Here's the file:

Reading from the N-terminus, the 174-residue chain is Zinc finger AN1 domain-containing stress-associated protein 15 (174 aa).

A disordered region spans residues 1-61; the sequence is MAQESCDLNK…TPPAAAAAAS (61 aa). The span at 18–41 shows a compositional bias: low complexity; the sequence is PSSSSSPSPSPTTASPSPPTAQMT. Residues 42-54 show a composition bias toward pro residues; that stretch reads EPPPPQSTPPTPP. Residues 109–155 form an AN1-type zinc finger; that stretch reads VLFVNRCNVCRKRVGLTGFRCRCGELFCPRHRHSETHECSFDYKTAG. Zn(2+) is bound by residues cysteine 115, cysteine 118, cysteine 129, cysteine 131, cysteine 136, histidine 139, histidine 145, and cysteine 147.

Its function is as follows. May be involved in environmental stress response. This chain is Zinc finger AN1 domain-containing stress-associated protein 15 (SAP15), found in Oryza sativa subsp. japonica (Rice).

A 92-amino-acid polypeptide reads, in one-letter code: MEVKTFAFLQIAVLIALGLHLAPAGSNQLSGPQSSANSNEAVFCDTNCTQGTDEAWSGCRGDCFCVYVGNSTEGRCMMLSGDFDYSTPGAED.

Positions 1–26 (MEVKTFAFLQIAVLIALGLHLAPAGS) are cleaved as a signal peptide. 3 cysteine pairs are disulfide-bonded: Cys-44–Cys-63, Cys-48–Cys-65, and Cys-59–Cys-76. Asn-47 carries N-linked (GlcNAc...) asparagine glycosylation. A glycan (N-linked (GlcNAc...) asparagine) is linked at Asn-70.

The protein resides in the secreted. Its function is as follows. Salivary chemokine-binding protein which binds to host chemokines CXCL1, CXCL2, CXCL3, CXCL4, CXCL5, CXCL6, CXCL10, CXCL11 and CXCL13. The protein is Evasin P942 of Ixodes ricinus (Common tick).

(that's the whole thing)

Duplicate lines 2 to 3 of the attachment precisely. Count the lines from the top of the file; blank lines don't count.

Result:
A disordered region spans residues 1-61; the sequence is MAQESCDLNK…TPPAAAAAAS (61 aa). The span at 18–41 shows a compositional bias: low complexity; the sequence is PSSSSSPSPSPTTASPSPPTAQMT. Residues 42-54 show a composition bias toward pro residues; that stretch reads EPPPPQSTPPTPP. Residues 109–155 form an AN1-type zinc finger; that stretch reads VLFVNRCNVCRKRVGLTGFRCRCGELFCPRHRHSETHECSFDYKTAG. Zn(2+) is bound by residues cysteine 115, cysteine 118, cysteine 129, cysteine 131, cysteine 136, histidine 139, histidine 145, and cysteine 147.

Its function is as follows. May be involved in environmental stress response. This chain is Zinc finger AN1 domain-containing stress-associated protein 15 (SAP15), found in Oryza sativa subsp. japonica (Rice).